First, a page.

The practice of untouchability has been outlawed by Indian constitution under Article 17 and the Protection of Civil Rights Act, 1955. But laws are never a panacea for social ills and therefore the practice still continues in various forms. In November 2015, Indian Express reported that a village called Hajipur in Gujarat’s Patan district had separate anganwadis for Dalit children and Savarna Hindu children. Another report of January 2017 by the same publication said that 67 students of a government primary school skipped food prepared under mid-day meal scheme because the food was cooked by a Dalit woman.
The Hindu shastras divide Hindu society in four varnas — Brahmin, Kshatriya, Vaishya and Shudra. There was a section of society that was outside this fourfold varna system but was in an exploitative relationship with the caste Hindus and also faced many sanctions. This group has come to be known as Dalits. Caste Hindus considered them “impure” and hence people they could not come in contact with — the “untouchables”. This practice of untouchability was not limited only to interpersonal interaction but also extended to public spaces. Dalits could not enter temples, were forced to have their separate water bodies, their children had to sit separately in schools and so on. Mahad Satyagraha was one of the most important organised efforts under the leadership of Dr Babasaheb Ambedkar to challenge these regressive customs of the caste Hindus.
Bombay Legislative Council had adopted a resolution moved by S.K. Bole on August 4, 1923. The Bole Resolution said, “The Council recommends the Untouchable Classes be allowed to use all public watering places, wells and dharmashalas which are built and maintained out of public funds or administered by bodies appointed by Government or created by statute, as well as public schools, courts, offices and dispensaries” (cited in Dr Ambedkar: Life and Mission by Dhananjay Keer).
Mahad Municipality, which was part of Bombay Province territory, had reaffirmed this resolution in 1924. However, the resolution remained on paper until Dr Ambedkar and his companions went to drink water from the Chavdar tank of Mahad on March 20, 1927.
Dr Ambedkar had gone to Mahad for a two-day conference organised by Kolaba District Depressed Classes on March 19–20, 1927 on the invitation of Ramachandra Babaji More. Dr Ambedkar presided over this conference, which was attended by thousands of delegates. The main agenda of the gathering was to raise awareness about the civil rights of Dalits. During the conference it was decided that the attendees would march to Chavdar tank and the “untouchables” will assert their moral and legal right to access a public water body. Talking about the importance of Chavdar tank, Dr Ambedkar says:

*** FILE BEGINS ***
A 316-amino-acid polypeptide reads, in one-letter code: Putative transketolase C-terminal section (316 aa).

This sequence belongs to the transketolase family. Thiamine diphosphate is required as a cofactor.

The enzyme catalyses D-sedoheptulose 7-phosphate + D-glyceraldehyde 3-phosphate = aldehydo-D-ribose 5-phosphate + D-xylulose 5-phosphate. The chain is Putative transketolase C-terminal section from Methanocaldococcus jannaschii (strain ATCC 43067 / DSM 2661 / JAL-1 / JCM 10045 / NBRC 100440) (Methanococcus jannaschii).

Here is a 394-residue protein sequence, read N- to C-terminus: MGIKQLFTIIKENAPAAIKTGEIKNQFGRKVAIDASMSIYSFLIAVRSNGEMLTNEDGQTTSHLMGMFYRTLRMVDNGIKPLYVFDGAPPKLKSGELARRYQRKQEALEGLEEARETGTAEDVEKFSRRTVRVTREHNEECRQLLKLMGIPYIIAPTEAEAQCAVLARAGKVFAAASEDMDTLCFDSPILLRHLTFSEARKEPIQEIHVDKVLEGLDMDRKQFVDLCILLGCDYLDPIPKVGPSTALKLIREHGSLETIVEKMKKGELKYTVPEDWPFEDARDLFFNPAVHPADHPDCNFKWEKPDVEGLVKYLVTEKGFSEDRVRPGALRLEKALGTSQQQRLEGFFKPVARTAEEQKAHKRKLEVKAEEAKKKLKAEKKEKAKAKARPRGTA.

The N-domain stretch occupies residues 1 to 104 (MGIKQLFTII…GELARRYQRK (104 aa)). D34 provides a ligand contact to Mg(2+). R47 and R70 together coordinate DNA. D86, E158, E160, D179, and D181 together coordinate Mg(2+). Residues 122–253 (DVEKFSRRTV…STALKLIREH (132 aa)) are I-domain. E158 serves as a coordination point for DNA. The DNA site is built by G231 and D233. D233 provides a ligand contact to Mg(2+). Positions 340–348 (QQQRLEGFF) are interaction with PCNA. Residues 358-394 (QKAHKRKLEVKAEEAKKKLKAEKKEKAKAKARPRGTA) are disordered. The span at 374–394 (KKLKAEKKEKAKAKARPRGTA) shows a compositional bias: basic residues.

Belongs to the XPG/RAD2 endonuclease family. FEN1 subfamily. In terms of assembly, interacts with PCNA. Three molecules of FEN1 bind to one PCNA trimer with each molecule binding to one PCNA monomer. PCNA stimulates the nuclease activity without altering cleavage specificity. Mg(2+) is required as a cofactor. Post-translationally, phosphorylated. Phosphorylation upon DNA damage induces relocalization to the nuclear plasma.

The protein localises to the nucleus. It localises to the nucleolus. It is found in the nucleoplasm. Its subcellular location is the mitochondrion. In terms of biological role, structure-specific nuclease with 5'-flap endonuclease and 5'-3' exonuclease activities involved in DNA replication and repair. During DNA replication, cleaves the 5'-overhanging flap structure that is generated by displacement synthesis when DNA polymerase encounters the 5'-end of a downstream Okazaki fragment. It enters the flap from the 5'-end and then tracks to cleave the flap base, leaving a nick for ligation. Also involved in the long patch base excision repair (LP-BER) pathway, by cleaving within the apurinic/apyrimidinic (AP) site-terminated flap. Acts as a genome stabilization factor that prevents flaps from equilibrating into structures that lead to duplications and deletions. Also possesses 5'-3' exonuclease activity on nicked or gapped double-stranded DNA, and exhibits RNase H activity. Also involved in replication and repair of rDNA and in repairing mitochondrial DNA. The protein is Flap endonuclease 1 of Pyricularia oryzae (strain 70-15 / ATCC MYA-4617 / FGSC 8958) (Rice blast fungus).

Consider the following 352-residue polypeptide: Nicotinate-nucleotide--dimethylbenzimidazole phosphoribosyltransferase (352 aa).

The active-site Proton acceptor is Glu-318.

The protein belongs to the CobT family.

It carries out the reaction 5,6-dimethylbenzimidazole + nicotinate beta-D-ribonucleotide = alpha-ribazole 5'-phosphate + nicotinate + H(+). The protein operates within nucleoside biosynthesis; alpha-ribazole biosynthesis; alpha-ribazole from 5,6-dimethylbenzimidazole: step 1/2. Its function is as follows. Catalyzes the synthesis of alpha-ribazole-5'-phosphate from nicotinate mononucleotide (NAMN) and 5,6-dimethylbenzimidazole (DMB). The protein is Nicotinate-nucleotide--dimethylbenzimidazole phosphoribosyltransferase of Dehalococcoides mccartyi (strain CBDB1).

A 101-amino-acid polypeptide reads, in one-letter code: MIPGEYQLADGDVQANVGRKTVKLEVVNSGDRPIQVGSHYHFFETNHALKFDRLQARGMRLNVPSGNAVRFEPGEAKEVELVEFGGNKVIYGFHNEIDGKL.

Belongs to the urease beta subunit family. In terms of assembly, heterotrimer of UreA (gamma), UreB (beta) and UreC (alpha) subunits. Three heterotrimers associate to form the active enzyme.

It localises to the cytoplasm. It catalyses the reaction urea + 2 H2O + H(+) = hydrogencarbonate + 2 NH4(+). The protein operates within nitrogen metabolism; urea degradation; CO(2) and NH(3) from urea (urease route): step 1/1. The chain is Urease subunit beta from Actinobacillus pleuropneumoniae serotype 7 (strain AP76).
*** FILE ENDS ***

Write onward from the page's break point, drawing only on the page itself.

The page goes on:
“The Untouchables, either for purposes of doing their shopping and also for the purpose of their duty as village servants, had to come to Mahad to deliver to the taluka officer either the correspondence sent by village officials or to pay Government revenue collected by village officials. The Chawdar tank was the only public tank from which an outsider could get water. But the Untouchables were not allowed to take water from this tank. The only source of water for the Untouchables was the well in the Untouchables quarters in the town of Mahad. This well was at some distance from the centre of the town. It was quite choked on account of its neglect by the Municipality” (“The Revolt of the Untouchables”, Dr Babasaheb Ambedkar Writings and Speeches, Vol 5).
On March 20, Dr Ambedkar and his co-workers led a procession of 2,500 “untouchables” through main streets towards the Chavdar tank. Dr. Ambedkar took water from the tank and drank it. Others followed suit. This was known as the Mahad Satyagraha. Then everybody returned to the pandal. It was a peaceful protest but quite revolutionary in its implications.
Two hours after the event, caste Hindus raised a false rumour that the “untouchables” were also planning to enter the temple of Veereshwar. At this a large crowd of caste Hindus armed with bamboo sticks gathered at street corners. They dashed into the pandal. Many of the delegates were at that time scattered in small groups in the city. Some were busy packing and a few were taking their meals before dispersing for their villages. The majority of the delegates had by now left the town. The rowdy mob pounced upon the delegates in the pandal, knocked down their food in the dust, pounded their utensils and beat them.
They also sent messages to their henchmen to punish the delegates of the conference in their respective villages. In obedience, assaults were committed on a number of people either before or after they had reached their villages (“Mahad Satyagraha not for Water but to Establish Human Rights”, Dr Babasaheb Ambedkar Writings and Speeches, Volume 17, Part 1).
Caste Hindus of Mahad did not like Dr Ambedkar and his companions’ revolutionary act. They carried out a purification ritual to undo the “desecration”. Dr Ambedkar was so disgusted by this gesture, he and his comrades eventually went on to burn Manusmriti at the same spot later in the year (December 25, 1927).
Also read: Why Manusmriti Dahan Divas Is Still Relevant
Featured image source: Shreya Tingal/Feminism in India